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Clin Oncol (R Coll Radiol). 2007 Sep;19(7):532-8. Epub 2007 Jul 26.

Value of whole brain re-irradiation for brain metastases--single centre experience.

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Radiation Oncology Department, Allan Blair Cancer Centre, University of Saskatchewan, Regina, Canada.



There is controversy in published studies regarding the role of repeat whole brain radiation (WBRT) for previously irradiated brain metastases. The aim of our retrospective study was to document the practice at Princess Margaret Hospital with respect to the re-irradiation of patients with progressive or recurrent brain metastatic disease after initial WBRT.


A comprehensive computerised database was used to identify patients treated for brain metastases with more than one course of WBRT between 1997 and 2003. Seventy-two patients were treated with WBRT for brain metastases and retreated with WBRT at a later date. The records of these patients were reviewed.


The median age was 56.5 years. The most common primary sites were lung (51 patients) and breast (17 patients). The most frequent dose used for the initial radiotherapy was 20 Gy/5 fractions (62 patients). The most common doses of re-irradiation were 25 Gy/10 fractions (22 patients), 20 Gy/10 fractions (12 patients), 15 Gy/5 fractions (11 patients) and 20 Gy/8 fractions (10 patients). Thirty-one per cent of patients experienced a partial clinical response after re-irradiation, as judged by follow-up clinical notes; 27% remained stable; 32% deteriorated after re-irradiation. Patients who had Eastern Cooperative Oncology Group performance status 0-1 at the time of retreatment lived longer. In responders, the mean duration of response was 5.1 months. The median survival after re-irradiation was 4.1 months. One patient was reported as having memory impairment and pituitary insufficiency after 5 months of progression-free survival.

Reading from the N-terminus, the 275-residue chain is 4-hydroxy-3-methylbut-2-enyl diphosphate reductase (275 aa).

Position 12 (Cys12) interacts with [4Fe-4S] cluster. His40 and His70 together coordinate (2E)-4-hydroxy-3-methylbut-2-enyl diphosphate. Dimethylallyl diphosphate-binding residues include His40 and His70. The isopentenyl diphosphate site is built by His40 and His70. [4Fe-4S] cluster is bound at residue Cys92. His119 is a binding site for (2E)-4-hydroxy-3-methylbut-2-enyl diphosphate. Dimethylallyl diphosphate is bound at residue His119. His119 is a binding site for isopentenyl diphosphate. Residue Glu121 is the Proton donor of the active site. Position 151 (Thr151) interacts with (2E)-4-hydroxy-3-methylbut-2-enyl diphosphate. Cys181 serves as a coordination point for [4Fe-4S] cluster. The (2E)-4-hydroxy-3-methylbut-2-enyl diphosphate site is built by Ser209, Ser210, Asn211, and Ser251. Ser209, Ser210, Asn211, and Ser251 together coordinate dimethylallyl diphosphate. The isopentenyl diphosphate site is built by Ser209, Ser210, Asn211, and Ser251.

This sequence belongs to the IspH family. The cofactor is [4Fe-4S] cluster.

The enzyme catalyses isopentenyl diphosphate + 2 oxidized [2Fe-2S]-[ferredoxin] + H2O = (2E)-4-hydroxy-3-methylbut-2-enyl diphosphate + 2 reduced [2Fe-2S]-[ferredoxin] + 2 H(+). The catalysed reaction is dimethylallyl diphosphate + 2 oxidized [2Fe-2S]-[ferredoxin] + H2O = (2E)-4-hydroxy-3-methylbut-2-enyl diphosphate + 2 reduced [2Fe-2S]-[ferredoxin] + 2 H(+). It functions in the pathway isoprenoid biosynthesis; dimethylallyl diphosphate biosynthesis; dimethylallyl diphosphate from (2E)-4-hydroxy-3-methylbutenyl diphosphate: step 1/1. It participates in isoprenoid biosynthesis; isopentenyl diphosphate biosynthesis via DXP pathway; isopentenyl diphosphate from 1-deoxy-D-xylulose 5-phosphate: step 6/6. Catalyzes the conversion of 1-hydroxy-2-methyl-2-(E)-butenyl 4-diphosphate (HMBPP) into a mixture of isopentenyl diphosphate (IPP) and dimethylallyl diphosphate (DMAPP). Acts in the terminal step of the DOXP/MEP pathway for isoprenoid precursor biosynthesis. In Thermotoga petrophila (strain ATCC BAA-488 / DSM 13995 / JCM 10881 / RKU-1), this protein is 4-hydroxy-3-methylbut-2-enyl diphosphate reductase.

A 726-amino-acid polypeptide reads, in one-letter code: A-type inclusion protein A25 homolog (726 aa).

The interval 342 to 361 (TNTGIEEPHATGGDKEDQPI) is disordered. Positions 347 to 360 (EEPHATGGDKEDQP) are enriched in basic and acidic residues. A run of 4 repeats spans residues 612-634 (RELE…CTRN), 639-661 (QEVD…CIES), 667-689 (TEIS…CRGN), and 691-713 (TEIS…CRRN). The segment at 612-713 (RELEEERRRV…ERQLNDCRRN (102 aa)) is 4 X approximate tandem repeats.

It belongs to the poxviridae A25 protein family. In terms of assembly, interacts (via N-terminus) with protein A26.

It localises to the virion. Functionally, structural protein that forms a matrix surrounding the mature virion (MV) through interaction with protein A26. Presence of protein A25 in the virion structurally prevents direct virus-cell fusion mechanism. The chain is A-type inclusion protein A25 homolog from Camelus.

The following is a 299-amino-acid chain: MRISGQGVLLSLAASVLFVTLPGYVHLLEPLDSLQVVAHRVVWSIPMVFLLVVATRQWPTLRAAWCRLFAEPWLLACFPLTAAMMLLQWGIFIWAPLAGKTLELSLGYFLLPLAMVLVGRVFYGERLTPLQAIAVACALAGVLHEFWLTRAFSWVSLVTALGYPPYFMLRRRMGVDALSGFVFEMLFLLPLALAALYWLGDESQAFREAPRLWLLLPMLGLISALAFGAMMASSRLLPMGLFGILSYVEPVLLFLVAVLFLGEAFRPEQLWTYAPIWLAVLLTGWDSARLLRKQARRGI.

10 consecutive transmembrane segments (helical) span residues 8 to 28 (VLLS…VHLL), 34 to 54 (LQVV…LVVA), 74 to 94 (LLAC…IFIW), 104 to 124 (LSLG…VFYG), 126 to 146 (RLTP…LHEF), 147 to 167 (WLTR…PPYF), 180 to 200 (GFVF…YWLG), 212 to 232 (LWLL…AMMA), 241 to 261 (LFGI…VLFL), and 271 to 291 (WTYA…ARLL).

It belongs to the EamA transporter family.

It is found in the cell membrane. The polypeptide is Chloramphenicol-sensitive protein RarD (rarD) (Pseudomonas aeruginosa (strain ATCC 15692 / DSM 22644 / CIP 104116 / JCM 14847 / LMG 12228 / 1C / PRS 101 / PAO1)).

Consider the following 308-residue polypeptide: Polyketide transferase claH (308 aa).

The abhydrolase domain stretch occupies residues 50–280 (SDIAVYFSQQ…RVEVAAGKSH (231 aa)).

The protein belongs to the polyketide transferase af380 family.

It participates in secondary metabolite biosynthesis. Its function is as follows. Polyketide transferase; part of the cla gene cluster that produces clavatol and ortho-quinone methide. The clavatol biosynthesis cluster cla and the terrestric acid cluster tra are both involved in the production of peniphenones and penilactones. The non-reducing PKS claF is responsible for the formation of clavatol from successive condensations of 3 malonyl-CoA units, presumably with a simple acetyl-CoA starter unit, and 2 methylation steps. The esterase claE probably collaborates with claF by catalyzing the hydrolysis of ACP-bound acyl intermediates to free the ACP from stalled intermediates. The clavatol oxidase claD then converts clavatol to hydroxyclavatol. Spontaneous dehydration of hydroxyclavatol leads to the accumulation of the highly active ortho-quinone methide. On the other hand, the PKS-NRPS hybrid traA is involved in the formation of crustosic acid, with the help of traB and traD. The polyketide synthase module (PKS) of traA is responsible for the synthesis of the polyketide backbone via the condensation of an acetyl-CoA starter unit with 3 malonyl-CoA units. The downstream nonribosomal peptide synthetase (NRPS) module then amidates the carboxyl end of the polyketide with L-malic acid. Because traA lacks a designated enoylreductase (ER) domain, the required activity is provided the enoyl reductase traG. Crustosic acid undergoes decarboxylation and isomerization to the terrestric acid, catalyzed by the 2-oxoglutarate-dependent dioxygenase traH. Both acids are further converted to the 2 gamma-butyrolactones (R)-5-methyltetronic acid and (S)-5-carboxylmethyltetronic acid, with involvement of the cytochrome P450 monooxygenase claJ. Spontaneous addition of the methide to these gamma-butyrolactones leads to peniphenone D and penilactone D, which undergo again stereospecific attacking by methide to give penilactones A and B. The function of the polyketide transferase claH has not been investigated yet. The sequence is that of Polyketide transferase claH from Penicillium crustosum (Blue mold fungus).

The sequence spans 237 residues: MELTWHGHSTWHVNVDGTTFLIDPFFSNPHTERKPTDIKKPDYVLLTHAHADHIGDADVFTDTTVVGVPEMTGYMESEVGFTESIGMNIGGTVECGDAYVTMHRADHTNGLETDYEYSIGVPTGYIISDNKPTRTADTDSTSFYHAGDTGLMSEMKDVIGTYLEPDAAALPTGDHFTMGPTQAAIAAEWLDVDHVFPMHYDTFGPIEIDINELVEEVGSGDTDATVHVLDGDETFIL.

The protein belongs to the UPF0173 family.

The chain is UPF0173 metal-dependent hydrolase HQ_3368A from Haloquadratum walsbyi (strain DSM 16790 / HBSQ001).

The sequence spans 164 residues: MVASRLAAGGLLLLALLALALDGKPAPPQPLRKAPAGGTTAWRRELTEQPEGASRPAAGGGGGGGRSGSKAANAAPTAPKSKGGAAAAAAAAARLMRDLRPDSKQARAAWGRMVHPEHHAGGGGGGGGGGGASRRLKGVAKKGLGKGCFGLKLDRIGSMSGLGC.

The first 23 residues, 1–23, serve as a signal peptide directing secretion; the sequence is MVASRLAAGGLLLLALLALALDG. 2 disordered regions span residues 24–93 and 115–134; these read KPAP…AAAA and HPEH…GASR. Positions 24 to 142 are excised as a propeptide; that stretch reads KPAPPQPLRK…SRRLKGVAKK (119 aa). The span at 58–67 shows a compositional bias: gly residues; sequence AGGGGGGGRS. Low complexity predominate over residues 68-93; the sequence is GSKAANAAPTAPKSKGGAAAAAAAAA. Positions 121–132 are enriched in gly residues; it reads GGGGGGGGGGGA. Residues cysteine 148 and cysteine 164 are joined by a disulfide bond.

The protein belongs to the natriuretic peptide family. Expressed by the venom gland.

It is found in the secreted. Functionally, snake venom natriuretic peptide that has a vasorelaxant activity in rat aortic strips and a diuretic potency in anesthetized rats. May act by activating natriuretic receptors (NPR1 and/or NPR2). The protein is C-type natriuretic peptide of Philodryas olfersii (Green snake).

Repeat radiotherapy may be a useful treatment in carefully selected patients. With increased survival and better systemic options for patients with metastatic disease, more patients may be candidates for consideration of repeat WBRT for recurrent brain metastases, but prospective studies are needed to more clearly document their outcomes.

[Indexed for MEDLINE]

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